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Is it necessary that the tense of the entire sentence should be the same?

In the following sentence

I declined the invitation not because I did not want to go, but because I have no time.

According to my book have must be converted to had, because the sentence is framed in the past tense.

But I think the above sentence is correct, because if I never have time is a fact, then it (I never have time) will be true in all the tenses, and hence use of present indefinite tense is not wrong

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    Your book is wrong. Both Present and Past are syntactically and idiomatically fine in your context. The choice of tense depends on what you mean, not "grammatical rules". – FumbleFingers Sep 11 at 16:25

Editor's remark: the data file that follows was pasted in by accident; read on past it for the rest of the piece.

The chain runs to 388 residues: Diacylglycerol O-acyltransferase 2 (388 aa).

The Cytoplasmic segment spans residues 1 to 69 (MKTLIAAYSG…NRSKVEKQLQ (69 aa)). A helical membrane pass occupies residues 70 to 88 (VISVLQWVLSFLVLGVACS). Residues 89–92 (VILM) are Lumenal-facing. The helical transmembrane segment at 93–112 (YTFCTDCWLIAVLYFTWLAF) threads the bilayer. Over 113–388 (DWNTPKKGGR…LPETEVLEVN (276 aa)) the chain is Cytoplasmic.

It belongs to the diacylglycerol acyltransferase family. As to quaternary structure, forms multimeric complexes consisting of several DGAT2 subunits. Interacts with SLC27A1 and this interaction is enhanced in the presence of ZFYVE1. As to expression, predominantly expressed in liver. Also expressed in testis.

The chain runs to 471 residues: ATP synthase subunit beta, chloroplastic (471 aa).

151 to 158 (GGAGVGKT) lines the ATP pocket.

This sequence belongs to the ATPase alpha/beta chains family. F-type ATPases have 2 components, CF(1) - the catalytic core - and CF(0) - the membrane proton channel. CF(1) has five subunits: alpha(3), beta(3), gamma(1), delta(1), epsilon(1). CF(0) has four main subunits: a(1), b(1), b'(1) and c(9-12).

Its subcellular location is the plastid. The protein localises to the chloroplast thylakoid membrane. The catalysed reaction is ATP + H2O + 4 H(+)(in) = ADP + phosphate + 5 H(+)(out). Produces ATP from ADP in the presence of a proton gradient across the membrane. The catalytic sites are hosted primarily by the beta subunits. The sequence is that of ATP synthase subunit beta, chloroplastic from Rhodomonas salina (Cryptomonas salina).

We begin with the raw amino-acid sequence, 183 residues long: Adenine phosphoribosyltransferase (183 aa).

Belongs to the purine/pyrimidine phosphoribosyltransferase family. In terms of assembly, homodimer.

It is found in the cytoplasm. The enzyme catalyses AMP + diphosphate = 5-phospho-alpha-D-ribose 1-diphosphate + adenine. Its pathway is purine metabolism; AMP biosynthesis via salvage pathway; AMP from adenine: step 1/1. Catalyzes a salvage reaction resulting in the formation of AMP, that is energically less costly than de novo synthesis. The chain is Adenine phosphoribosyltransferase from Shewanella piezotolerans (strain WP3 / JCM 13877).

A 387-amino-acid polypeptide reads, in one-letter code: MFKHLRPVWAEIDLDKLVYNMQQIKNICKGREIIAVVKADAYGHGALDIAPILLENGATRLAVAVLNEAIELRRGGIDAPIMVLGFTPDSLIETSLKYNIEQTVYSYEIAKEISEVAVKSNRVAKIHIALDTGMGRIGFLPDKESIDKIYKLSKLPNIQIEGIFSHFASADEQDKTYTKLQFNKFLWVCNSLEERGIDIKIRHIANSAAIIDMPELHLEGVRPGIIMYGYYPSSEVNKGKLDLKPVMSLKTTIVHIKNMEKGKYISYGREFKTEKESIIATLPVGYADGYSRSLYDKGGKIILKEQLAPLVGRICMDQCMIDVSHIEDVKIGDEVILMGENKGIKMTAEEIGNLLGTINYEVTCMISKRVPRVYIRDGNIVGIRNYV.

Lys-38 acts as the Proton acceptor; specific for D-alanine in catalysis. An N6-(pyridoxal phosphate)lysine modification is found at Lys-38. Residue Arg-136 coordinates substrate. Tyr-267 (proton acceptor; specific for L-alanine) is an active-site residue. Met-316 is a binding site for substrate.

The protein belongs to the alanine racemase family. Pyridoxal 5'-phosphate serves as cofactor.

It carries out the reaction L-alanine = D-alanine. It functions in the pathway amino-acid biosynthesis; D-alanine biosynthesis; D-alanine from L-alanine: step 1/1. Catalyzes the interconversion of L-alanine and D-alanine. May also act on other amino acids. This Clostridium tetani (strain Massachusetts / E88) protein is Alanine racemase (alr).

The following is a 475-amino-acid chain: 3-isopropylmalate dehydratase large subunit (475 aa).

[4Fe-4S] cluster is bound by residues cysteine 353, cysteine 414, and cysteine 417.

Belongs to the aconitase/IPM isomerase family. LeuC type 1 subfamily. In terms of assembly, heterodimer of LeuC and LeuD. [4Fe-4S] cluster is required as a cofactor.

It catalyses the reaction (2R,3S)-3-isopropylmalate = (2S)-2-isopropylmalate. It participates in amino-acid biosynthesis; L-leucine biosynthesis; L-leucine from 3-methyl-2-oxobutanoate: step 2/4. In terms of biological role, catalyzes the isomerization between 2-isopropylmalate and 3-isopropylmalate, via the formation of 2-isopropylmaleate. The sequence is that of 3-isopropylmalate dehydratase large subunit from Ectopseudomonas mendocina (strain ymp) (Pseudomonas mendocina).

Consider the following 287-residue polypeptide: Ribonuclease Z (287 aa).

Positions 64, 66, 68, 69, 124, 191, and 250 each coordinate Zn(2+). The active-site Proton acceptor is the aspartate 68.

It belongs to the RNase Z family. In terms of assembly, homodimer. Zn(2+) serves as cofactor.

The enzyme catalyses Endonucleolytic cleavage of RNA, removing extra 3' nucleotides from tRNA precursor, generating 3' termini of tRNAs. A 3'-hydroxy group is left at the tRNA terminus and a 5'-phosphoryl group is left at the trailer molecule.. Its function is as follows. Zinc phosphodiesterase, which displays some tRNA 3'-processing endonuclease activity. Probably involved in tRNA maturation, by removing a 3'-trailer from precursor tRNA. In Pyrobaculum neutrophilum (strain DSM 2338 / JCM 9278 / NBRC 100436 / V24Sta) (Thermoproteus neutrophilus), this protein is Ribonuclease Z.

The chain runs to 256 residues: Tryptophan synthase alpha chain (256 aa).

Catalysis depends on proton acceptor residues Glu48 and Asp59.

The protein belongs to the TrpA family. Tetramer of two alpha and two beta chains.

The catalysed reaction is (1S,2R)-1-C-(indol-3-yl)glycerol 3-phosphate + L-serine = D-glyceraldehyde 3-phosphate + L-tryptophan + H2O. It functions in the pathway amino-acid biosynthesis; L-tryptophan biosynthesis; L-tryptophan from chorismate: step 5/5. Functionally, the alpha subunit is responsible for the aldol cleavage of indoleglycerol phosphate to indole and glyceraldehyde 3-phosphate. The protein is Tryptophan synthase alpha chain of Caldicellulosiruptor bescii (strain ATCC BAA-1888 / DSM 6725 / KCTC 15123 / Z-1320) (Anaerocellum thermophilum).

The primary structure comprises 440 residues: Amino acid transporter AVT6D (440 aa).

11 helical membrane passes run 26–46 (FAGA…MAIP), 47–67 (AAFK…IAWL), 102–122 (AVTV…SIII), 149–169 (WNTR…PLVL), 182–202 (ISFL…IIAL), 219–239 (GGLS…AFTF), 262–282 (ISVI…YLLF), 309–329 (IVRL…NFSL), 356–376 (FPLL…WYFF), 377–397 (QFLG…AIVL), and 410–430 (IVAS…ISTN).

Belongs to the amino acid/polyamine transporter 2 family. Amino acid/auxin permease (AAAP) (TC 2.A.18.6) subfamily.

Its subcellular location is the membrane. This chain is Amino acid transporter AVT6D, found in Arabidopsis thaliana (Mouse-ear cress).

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There is no rule that all verbs in a sentence must have the same tense. If your meaning combines concepts occurring in different time frames, then you can use different verb tenses in your sentence.

It isn't hard to come up with lots of examples. E.g. "I am now financially secure (present), because I just won the lottery (past)."

Your sentence illustrates this perfectly: declining the invitation happened in the past, and the reason is ongoing in the present as well as the past.

You could say it as your book prescribes:

I declined the invitation not because I did not want to go, but because I had no time.

But if what you want to say is that you currently just don't have time to do fun things, there is nothing wrong with saying it your way:

I declined the invitation not because I did not want to go, but because I have no time.

If we had to use just one verb tense throughout a sentence, our opportunities for expression in English would be seriously limited.

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